And uhh, yeah on that whole rapid cognition thing. ;-)

Jimmy Doyle said...

Like anonymous, I think that MP underestimates the amount of recent philosophy that contributes to a perennial philosophy. Much of the work of Anscombe, Geach and Kenny was an articulation, in the language of analytic philosophy, of fundamentally Aristotelian (and Thomistic) points. Robert Adams' Finite and Infinite Goods is a recent attempt to spell out a distinctively Platonic ethic. Certain communitarians in political philosophy take themselves (in many cases correctly, I think) to be reaffirming central theses of Aristotle's Politics (as well as Hegel's Philosophy of Right). Everything Jim Cargile has written, as far as I can tell, is an expression of his metaphysical platonism. Most virtue ethics, of which there is a great deal, surely counts as 'perennialising' in the relevant sense. Even in logic, Jonathan Lear has argued, against the conventional wisdom, that Aristotle was not entirely superseded by Frege and still has important things to teach us. I could go on...

Anonymous said...

Thanks for these remarks.

I wonder if Thomas Reid shouldn't be considered as a practitioner of a philosophia perennis . He of course does not view himself as being an Aristotelian, except perhaps in logic, because he takes Aristotle to be an early promoter of the 'idea idea'. But otherwise his brand of naturalism (of the place of human beings in nature and their natural endowment), his careful attention to phenomena and interest in accounting for the views of predecessors, not to mention the substance of his thought, would all seem to cohere with a presumed perennial philosophy.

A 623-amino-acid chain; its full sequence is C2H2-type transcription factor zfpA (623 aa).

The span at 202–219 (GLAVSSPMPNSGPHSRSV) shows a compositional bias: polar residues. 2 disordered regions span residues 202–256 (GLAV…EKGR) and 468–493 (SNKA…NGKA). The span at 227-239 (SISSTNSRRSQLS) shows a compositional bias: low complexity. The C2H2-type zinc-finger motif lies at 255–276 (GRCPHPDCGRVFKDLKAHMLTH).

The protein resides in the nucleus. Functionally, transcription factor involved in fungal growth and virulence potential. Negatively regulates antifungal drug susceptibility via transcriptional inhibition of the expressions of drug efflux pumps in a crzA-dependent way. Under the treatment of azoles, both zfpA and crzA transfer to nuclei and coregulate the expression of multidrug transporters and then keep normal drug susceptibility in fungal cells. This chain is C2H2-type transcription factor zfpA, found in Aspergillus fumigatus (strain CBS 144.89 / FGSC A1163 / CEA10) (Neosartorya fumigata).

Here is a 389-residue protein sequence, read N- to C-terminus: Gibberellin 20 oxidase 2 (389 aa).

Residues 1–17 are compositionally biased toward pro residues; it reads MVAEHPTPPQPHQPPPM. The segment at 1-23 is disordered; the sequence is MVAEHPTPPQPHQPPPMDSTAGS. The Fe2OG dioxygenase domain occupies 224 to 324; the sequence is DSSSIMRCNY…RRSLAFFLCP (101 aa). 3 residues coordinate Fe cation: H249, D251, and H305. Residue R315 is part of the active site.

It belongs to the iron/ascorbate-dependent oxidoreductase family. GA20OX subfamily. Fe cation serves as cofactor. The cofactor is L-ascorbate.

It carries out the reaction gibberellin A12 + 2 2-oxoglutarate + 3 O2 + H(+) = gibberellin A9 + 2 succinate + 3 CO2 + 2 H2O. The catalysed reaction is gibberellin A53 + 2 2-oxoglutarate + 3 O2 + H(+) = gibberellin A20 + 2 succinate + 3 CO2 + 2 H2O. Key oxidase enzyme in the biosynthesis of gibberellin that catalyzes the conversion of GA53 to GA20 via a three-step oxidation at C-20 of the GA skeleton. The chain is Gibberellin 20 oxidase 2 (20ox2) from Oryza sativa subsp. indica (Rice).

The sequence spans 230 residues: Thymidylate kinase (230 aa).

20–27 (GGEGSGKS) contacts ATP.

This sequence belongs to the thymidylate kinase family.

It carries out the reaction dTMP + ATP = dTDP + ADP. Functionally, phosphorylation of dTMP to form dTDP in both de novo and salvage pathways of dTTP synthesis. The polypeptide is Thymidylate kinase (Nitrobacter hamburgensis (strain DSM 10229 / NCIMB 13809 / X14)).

Posted by Michael Pakaluk

Anonymous said...

Reid seems not to have fared well in our standard historical narrative of philosophy. He is, at any rate, not often spoken of. Then again, if he is a good candidate for the philosophia perennis, then that might be less than surprising. By 'the idea idea,' I take it that you mean 'ideas' in the Lockean sense? Is there any good reason to associate Aristotle with anything like that view? I can't think of any.

For what it's worth, the only times I've ever heard Reid mentioned at length, with the exception of his role in the personal-identity debates, the reference has come from the mouth of an Aristotelian. Seems to be uncoincidental.

Anonymous said...

Reid interprets Aristotle to hold that perception of objects is not direct but a kind of inference from 'sensible species'. He took this to be a forerunner of Lockean representationalism. I don't know much (but I should) about the sources Reid's views on Aristotle. He studied Aristotle's logical writings and wrote on them, but perhaps his other knowledge is largely second-hand, or at least hastily acquired?

If we are discussing Reid in connection with Aristotle, one should perhaps add John Haldane to the list of someone who attempts to contribute to a presumed philosophia perennis , but not by doing history.

 

Posted by Michael Pakaluk